Date:8th March 2013 at 3:39am
Written by:
Keano shares his thoughts on a stray pass with the usual calm understanding.

Keano shares his thoughts on a stray pass with the usual calm understanding.

Over the past few days it seems every United fans anger has been aimed at two men, one understandably was a certain Turkish gentleman and alleged Real Madrid fan who’s name is a near anagram of what most Reds think he is.

The second man who’s incurred every United’s fans anger is the most successful captain in the history of the club a man responsible for arguably the greatest individual performance by anyone in a Red shirt- Robson 84 is the ‘arguably’ part of that comment -and a man who without there would undoubtedly be one less Champions League trophy in the Old Trafford cabinet.

Just how has one comment by Roy Keane made him so hated by so many United fans, it’s almost as if his career for the Reds has been erased from memory such is the anger at his comments regarding the Nani sending off against Real Madrid. For those who are oblivious to what Keane said, while acting as a pundit for ITV the former midfield general noted:

“The referee has made the right call,

“It’s dangerous play, it’s a red card. He knows there are other footballers on the pitch and to be fair to the referee, he took a few minutes, spoke to his assistant and decided it was a red card.

“I don’t think the referee made the decision because he waited a couple of minutes while one of the players was getting treatment and I think it was the assistant that made the call. Whatever people are getting upset about it, but I think he made the right call.

“Any time I got sent off in my career, I always thought, ‘Did I give the referee a chance to send me off?’ If the answer is yes, then it is out of your hands. Everyone is upset about it and United are slightly unlucky to go out, but it’s dangerous play. Whether he meant it or not is irrelevant. It was dangerous play, red card.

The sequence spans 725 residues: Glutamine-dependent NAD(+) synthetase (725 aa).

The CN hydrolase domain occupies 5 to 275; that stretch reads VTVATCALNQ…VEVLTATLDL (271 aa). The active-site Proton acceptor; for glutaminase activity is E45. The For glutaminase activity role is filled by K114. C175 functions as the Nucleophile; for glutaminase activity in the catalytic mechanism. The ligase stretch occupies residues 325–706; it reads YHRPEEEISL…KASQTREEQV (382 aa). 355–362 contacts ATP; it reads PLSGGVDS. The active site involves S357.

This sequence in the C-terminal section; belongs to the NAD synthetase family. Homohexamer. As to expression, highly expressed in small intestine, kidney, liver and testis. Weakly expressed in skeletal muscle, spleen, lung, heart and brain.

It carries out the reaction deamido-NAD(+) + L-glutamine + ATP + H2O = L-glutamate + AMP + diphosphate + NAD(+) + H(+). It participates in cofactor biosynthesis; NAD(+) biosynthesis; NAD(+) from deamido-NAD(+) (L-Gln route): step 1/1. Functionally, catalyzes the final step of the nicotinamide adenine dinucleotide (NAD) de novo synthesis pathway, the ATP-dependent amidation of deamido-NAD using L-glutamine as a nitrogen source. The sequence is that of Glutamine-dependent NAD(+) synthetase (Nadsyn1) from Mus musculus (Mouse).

“Whether the referee was brave or not, it was the right decision. Let’s not forget that Nani is quick to go down, he is not always the bravest boy.”

Keane’s comments even caused fellow pundit Gareth Southgate and presenter Adrian Chiles to act somewhat disbelievingly. not to mention Reds around the country watching his analysis to scream in disbelief at the telly.

Since then the interweb has been awash with United fans everywhere voicing their disgust with Keane, many labelling him ‘bitter’ ‘sad’ and ‘jealous’ while some have gone further noting ‘his days as a United legend are now over’.

United legend and MUTV presenter Paddy Crerand was one of Keane’s fiercest critics stating:

“Not one person said it was a red card except Roy. He was in a minority of one.

“Nobody else agrees with him.

“Why do we not talk about the 99.9 per cent of people who said it wasn’t a sending off?

“Why are we talking about Roy Keane — because he played for Manchester United?

“Well, let me tell you something, I played with Manchester United, I played in a European Cup final, Roy did not. The ref was wrong.”

Well I’m sorry and I realise this will anger a lot of Reds but I for one feel the criticism of Keane has been completely over the top and even bordering on the ridiculous. For starters lets look at what he said, he thought it was a red card.
I don’t for one minute agree with Roy Keane and am a little shocked he said it but the fact is I’m not that particularly bothered. Like 74,000 other fans I was at the game when the ref brandished the red card so had no idea what Keane or any other pundit had said until I left the ground by which time, his point along with anyone else’s seemed to pale into irrelevance as I stumbled back to my car – shell-shocked -not drunk I hasten to add.